10So after he had got rid of Lucillianus, thinking no further delay or hesitation admissible, being bold and confident in all emergencies, and on the way, as he presumed, to a city inclined to surrender, he marched on with great speed. When he came near the suburbs, which are very large and much extended, a vast crowd of soldiers and of every class of the population came forth to meet him with lights and flowers and auspicious prayers, and after saluting him as emperor and lord, conducted him to the palace.
2He, pleased at these favourable omens, and conceiving therefrom a sanguine hope of future success, concluded that the example of so populous and illustrious a metropolis would be followed as a guiding-star by other cities also, and therefore on the very next day exhibited a chariot race, to the great joy of the people. On the third day, unable to brook any delay, he proceeded by the public roads, and without any resistance seized upon Succi, and appointed Nevitta governor of the place, as one whom he could trust. It is fitting that I should now explain the situation of this place Succi.
3The summits of the mountain chains of Hæmus and Rhodope, the first of which rises up from the very banks of the Danube, and the other from the southern bank of the river Axius, ending with swelling ridges at one narrow point, separate the Illyrians and the Thracians, being on the one side near the inland Dacians and Serdica, on the other looking towards Thrace and the rich and noble city of Philippopolis. And, as if Nature had provided for bringing the surrounding nations under the dominion of the Romans, they are of such a form as to lead to this end. Affording at first only a single exit through narrow defiles, but at a later period they were opened out with roads of such size and beauty as to be passable even for waggons. Though still, when the passes have been blocked up, they have often repelled the attacks of great generals and mighty armies.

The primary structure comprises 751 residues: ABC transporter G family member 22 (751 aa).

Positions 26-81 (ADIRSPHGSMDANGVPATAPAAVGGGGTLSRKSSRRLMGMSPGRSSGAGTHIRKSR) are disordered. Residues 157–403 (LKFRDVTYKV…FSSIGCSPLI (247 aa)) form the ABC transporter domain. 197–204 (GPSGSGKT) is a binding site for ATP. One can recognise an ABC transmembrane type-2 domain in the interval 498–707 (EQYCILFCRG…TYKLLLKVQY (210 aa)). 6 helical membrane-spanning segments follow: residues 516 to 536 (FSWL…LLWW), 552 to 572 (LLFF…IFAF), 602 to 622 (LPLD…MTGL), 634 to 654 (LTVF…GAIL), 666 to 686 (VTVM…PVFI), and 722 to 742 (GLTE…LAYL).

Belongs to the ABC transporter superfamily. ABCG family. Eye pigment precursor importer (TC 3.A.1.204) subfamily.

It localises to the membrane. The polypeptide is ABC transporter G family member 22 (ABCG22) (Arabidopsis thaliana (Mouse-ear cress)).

4The part which looks to Illyricum is of a more gentle ascent, so as to be climbed almost imperceptibly; but the side opposite to Thrace is very steep and precipitous, in some places absolutely impassable, and in others hard to climb even where no one seeks to prevent it. Beneath this lofty chain a spacious level plain extends in every direction, the upper portion of it reaching even to the Julian Alps, while the lower portion of it is so open and level as to present no obstacles all the way to the straits and sea of Marmora.
5Having arranged these matters as well as the occasion permitted, and having left there the commander of the cavalry, the emperor returned to Nissa, a considerable town, in order, without any hindrance, to settle everything in the way most suited to his interests.
6While there he appointed Victor, an historical writer, whom he had seen at Sirmium, and whom he ordered to follow him from that city, to be consular governor of the second Pannonia; and he erected in his honour a brazen statue, as a man to be imitated for his temperance; and some time after he was appointed prefect of Rome.
7And now, giving the rein to loftier ideas, and believing it to be impossible to bring Constantius to terms, he wrote a speech full of bitter invectives to the senate, setting forth many charges of disgrace and vice against him. And when this harangue, Tertullus still being prefect of the city, was read in the senate, the gratitude of the nobles, as well as their splendid boldness, was very conspicuous; for they all cried out with one unanimous feeling, “We expect that you should show reverence to the author of your own greatness.”
8Then he assailed the memory of Constantine also as an innovator and a disturber of established laws and of customs received from ancient times, accusing him of having been the first to promote barbarians to the fasces and robe of the consul. But in this respect he spoke with folly and levity, since, in the face of what he so bitterly reproved, he a very short time afterwards added to Mamertinus, as his colleague in the consulship, Nevitta, a man neither in rank, experience, or reputation at all equal to those on whom Constantine had conferred that illustrious magistracy, but who, on the contrary, was destitute of accomplishments and somewhat rude; and what was less easy to be endured, made a cruel use of his high power.